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Middleton v. Wells Fargo, N.A.

United States District Court, D. Nevada

January 23, 2017

WELLS FARGO, N.A., et al. Defendants.

          ORDER (IFP APP. - ECF NO. 1)


         This matter is before the court on Plaintiff Ann Gates Middleton's Application to Proceed In Forma Pauperis (ECF No. 1). This Application is referred to the undersigned pursuant to 28 U.S.C. § 636 (a) and Local Rules LR IB 1-3 and 1-7 of the Local Rules of Practice.

         I. In Forma Pauperis Application

         Ms. Middleton is proceeding in this action pro se, which means that he is not represented by an attorney. See LSR 2-1. Pursuant to 28 U.S.C. § 1915 and LSR 1-1 of the Local Rules of Practice, any person who is unable to prepay the fees in a civil case may apply to the Court for authority to proceed in forma pauperis (“IFP”), meaning without prepaying the full $400 filing fee. Here, Ms. Middleton has requested authority to proceed IFP and submitted the affidavit required by § 1915(a) showing that she is unable to prepay fees and costs or give security for them. Accordingly, her request to proceed IFP will be granted. The court will now review the Complaint.

         II. Screening the Complaint

         After granting a litigant's IFP request, a federal court must screen the complaint and any amended complaints filed prior to a responsive pleading pursuant to § 1915(e). Lopez v. Smith, 203 F.3d 1122, 1129 (9th Cir. 2000) (en banc) (§ 1915(e) applies to “all in forma pauperis complaints”). If the complaint states a valid claim for relief, the court will direct the Clerk of the Court to issue summons to the defendant(s) and the plaintiff must then serve the summons and complaint within 90 days. See Fed. R. Civ. P. 4(m). When a court dismisses a complaint pursuant to § 1915(e), a plaintiff is ordinarily given leave to amend with directions as to curing its deficiencies, unless it is clear from the face of the complaint that the deficiencies could not be cured by amendment. Cato v. United States, 70 F.3d 1103, 1106 (9th Cir. 1995).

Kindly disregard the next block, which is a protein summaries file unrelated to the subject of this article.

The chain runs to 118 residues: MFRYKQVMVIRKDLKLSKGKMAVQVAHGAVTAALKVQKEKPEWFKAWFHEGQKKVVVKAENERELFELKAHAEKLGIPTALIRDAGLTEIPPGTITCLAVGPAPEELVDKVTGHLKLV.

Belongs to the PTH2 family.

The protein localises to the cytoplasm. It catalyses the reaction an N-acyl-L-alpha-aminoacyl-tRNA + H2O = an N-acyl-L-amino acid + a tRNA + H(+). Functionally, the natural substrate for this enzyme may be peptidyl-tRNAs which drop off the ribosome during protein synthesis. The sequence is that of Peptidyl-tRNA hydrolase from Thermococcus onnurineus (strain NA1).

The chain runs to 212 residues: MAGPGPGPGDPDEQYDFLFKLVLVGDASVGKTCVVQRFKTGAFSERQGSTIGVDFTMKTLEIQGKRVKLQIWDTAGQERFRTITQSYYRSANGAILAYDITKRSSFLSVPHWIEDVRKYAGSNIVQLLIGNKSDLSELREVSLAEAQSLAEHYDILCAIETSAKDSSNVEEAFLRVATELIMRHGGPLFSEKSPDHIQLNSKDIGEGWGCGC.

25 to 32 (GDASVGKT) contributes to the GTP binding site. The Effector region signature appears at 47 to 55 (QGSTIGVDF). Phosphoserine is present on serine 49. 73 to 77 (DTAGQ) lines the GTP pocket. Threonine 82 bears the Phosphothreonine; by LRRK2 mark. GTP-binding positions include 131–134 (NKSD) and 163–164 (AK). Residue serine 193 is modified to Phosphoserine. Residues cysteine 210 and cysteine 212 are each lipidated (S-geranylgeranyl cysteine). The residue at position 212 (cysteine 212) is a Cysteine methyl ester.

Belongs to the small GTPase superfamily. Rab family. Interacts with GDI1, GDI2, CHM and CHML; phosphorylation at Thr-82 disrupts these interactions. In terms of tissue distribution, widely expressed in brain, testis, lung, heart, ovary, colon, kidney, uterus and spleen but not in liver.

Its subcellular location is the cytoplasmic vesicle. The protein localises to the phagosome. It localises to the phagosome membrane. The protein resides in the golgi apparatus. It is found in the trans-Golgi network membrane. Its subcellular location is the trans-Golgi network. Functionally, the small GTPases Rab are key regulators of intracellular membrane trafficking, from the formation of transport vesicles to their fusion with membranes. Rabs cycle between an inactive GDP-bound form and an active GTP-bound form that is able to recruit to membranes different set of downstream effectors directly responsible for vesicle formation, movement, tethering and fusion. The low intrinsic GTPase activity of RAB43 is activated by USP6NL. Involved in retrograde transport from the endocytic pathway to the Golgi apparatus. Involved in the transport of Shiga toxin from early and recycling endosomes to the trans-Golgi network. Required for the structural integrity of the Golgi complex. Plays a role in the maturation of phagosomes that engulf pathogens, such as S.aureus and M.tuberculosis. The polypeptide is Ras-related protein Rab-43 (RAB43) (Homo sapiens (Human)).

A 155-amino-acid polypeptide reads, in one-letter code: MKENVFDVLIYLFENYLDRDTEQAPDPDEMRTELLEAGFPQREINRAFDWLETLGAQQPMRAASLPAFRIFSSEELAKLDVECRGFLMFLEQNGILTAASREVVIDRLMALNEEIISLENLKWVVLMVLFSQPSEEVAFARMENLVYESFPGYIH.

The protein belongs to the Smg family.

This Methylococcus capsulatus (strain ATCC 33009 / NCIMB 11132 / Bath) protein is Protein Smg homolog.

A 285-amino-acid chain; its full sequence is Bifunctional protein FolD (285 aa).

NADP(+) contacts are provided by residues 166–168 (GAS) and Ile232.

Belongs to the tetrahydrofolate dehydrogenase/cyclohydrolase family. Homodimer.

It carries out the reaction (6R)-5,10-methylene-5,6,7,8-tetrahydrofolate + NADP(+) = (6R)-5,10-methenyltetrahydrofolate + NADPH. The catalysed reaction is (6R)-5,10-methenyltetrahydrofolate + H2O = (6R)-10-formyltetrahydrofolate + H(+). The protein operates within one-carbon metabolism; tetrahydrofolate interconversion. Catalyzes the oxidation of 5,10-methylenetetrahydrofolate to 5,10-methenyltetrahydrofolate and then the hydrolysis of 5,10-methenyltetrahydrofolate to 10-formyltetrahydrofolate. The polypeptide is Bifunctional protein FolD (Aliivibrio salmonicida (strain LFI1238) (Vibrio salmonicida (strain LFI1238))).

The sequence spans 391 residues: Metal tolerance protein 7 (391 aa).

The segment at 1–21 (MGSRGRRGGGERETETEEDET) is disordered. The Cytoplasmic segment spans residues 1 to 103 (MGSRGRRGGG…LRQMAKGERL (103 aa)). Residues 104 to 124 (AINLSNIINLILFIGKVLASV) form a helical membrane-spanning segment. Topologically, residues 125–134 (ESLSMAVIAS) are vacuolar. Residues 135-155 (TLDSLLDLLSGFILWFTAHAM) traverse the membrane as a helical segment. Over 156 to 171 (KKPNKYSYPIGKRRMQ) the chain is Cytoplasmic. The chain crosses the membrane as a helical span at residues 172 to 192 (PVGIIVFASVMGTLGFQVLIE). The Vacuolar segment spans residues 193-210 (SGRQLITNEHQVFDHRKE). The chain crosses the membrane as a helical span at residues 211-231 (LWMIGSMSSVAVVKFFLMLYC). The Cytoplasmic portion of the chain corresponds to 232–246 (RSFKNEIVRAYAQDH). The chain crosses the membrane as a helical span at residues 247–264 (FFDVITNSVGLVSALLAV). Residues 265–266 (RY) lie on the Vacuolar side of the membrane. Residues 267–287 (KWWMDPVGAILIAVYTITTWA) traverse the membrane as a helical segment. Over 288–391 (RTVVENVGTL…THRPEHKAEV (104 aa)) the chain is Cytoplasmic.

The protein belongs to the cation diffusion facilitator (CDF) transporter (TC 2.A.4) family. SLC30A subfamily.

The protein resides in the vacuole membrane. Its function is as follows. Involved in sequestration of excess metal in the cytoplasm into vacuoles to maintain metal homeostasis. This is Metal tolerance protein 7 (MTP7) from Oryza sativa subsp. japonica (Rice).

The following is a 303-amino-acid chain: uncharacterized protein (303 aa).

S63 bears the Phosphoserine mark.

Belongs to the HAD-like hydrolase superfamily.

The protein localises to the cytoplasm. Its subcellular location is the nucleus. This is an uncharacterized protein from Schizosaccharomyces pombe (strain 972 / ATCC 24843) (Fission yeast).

A. Middleton's Factual Allegations and Claims for Relief

         This action involves a mortgage note and deed of trust for the real property of 7754 Pink Ginger Street, Las Vegas, Nevada (the “Property”). See Compl. (ECF No. 1-1) at 3. Ms. Middleton alleges she executed a mortgage loan on March 15, 2012. Id. On March 12, 2015, Middleton sent defendants Wells Fargo Bank and Guaranteed Rate, Inc. a notice of rescission pursuant to Federal Reserve Board Regulation Z, 12 C.F.R. § 226.23, and 15 U.S.C. § 1635, which are statutes and regulations regarding the Truth in Lending Act (“TILA”), 15 U.S.C. §§ 1601- 1667f. However, she alleges that defendants have not complied with their statutory obligations as a lender under the notice of rescission. Id. In August 2015, Ms. Middleton recorded a Notice of Release of Mortgage under operation of law. Id. at 4. Defendants did not respond. Id. Middleton seeks a declaratory judgment that the mortgage note related to the Property is terminated, released, void, and invalid. Id. at 4-6. Additionally, she seeks restitution based on Carrington's non-compliance with statutory requirements. Id. at 6-7.

         For the reasons discussed below, the court finds that the complaint fails to state a claim upon which relief can be granted.

         B. Legal Standard